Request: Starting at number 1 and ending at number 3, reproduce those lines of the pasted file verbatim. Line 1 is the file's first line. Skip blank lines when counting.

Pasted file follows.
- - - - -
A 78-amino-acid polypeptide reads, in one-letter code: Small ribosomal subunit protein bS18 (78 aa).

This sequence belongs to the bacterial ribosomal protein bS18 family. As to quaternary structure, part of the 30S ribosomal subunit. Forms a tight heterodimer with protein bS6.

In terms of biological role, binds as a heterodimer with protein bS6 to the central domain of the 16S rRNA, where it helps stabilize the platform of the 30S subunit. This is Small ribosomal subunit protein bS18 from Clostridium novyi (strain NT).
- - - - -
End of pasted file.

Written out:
A 78-amino-acid polypeptide reads, in one-letter code: Small ribosomal subunit protein bS18 (78 aa).

This sequence belongs to the bacterial ribosomal protein bS18 family. As to quaternary structure, part of the 30S ribosomal subunit. Forms a tight heterodimer with protein bS6.

In terms of biological role, binds as a heterodimer with protein bS6 to the central domain of the 16S rRNA, where it helps stabilize the platform of the 30S subunit. This is Small ribosomal subunit protein bS18 from Clostridium novyi (strain NT).